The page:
Charitable Remainder Trusts 101

Charitable Remainder Trust

Table of Contents

What is a Charitable Remainder Trust?

The Charitable Remainder Trust (“CRT”) is a trust set up to generate revenue for a beneficiary while also ensuring a charitable donation in the future. CRTs are formed to distribute income to a beneficiary or beneficiaries for a specified period of time, and once that time elapses, the remainder of the money is gifted to one or more charities of the trustor’s choosing.  

CRTs are tax-exempt, which helps to reduce the beneficiary’s taxable income. CRTs are also irrevocable, which means the trustee cannot terminate the trust nor can the trustor rescind their donation.  

How Do CRTs Work?

There are two types of CRTs:

  1. charitable remainder annuity trusts (“CRATs”) and
  2. charitable remainder unitrusts (“CRUTs”).

The primary differences between them are two-fold. First is how often beneficiaries receive payments. CRATs distribute a fixed annuity each year while CRUTs distribute a fixed percentage of the trust’s assets periodically throughout the year. The second is whether additional contributions are permitted after the CRT’s initial formation. CRUTs allow for additional contributions, while CRATs do not.

The CRT will distribute payments to noncharitable beneficiaries for a specified period of time or for the life of the designated beneficiaries. Following such time, the remainder of assets in the CRT will be donated to one or more charities of the trustor’s choosing. Because at least some of the CRT’s assets will be donated to charity, the trustor is granted a partial tax deduction when contributing to the CRT.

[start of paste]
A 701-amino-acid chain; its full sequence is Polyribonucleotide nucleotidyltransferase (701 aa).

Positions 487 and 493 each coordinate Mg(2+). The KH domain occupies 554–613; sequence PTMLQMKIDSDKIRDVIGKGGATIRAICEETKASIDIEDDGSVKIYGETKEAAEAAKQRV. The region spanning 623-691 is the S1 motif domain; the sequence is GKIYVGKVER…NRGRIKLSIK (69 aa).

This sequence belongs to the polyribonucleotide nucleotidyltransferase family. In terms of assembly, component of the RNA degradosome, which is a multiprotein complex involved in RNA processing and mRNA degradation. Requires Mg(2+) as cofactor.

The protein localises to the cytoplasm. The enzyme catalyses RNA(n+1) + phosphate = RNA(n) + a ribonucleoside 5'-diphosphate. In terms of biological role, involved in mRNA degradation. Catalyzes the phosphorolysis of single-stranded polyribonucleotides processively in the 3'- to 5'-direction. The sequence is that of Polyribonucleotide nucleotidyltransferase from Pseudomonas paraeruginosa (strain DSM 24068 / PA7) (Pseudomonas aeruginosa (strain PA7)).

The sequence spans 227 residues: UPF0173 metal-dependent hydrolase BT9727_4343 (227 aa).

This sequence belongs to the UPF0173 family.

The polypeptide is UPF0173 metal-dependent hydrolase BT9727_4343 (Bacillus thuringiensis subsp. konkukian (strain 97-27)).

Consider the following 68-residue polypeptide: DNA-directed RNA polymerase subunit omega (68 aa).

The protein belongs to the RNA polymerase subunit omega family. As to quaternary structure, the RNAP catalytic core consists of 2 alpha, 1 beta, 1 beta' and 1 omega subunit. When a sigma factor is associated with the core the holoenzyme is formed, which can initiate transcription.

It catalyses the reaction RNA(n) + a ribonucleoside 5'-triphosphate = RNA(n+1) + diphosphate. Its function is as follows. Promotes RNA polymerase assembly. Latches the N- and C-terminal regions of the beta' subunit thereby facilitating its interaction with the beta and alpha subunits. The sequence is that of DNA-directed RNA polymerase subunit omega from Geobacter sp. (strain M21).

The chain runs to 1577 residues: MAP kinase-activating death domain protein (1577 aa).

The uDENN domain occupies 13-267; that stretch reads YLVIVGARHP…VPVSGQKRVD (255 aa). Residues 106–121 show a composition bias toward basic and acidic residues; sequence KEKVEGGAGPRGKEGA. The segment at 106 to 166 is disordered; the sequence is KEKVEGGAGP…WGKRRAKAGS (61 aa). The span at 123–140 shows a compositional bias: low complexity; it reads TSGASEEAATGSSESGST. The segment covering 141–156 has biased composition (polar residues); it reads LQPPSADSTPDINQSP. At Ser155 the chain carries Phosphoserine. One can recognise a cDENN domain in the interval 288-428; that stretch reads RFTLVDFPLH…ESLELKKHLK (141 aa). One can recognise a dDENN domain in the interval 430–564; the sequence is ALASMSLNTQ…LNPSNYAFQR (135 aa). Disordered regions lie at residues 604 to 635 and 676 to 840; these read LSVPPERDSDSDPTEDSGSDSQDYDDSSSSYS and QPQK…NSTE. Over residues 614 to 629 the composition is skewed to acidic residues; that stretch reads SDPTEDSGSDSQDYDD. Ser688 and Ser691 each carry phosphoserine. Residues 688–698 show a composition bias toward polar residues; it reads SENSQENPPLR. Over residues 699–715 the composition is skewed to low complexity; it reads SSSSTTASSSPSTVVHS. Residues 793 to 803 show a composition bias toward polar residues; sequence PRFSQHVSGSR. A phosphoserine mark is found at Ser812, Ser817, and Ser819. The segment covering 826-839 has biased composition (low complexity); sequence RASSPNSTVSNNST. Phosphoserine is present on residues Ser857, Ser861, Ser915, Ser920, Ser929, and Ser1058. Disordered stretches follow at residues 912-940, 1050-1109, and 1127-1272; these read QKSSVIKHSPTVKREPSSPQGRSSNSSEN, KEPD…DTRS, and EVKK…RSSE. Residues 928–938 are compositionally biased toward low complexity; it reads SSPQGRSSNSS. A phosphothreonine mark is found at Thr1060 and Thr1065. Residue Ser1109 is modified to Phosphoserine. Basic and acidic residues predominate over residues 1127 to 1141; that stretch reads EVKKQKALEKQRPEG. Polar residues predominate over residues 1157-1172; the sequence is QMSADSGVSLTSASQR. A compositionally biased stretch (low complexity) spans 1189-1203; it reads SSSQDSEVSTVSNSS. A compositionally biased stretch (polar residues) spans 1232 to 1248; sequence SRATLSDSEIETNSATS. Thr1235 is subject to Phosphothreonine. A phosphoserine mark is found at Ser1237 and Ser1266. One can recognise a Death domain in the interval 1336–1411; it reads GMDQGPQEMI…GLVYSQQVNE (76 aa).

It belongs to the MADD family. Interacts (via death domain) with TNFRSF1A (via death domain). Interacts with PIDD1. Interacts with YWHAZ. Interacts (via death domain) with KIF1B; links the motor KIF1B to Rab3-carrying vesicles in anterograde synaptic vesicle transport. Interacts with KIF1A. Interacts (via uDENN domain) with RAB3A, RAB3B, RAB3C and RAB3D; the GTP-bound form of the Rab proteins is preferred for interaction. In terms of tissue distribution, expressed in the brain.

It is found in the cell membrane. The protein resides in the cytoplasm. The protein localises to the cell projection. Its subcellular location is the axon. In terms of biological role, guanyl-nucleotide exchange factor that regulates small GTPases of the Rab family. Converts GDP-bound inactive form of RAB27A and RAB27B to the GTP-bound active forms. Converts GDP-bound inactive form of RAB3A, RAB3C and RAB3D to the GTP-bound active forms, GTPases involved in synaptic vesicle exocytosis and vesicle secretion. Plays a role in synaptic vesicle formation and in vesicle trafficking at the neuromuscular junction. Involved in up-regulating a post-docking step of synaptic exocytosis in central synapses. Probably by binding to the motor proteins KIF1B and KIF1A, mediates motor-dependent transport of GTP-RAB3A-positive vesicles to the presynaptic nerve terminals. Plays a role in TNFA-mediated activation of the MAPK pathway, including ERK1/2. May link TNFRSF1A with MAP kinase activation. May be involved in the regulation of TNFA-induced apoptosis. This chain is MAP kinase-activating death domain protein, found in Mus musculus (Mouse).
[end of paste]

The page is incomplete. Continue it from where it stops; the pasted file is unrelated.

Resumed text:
Advantages to Creating a CRT

The primary reason to create a CRT is to reduce taxes. CRTs are exempt from federal taxation, meaning investment income generated by the CRT’s assets are not taxed.

Additionally,  CRTs help preserve the value of highly appreciated assets. By donating assets to the CRT, the asset’s fair market value is not reduced by capital gains taxes, ensuring more money for investment purposes and, eventually, the beneficiaries.

Conclusion

Philanthropists wishing to create a trust which guarantees a stream of income for themselves or designated noncharitable beneficiaries may want to consider forming a CRT. Be aware, however, that CRTs are irrevocable. Therefore, it is always best to consult an attorney before creating a CRT to verify that it is complying with federal and state law as well as to prevent mistakes that cannot be undone due to the CRT’s irrevocable nature.

 

Kyler Mejia is a third-year law student at Arizona State University law school and legal extern with Caritas Law Group, P.C. Caritas Law Group, P.C. advises nonprofit and socially responsible businesses on corporate, tax, and fundraising regulations nationwide as well as donors with regard to major gifts. To schedule a consultation, call 602-456-0071 or email us through our contact form

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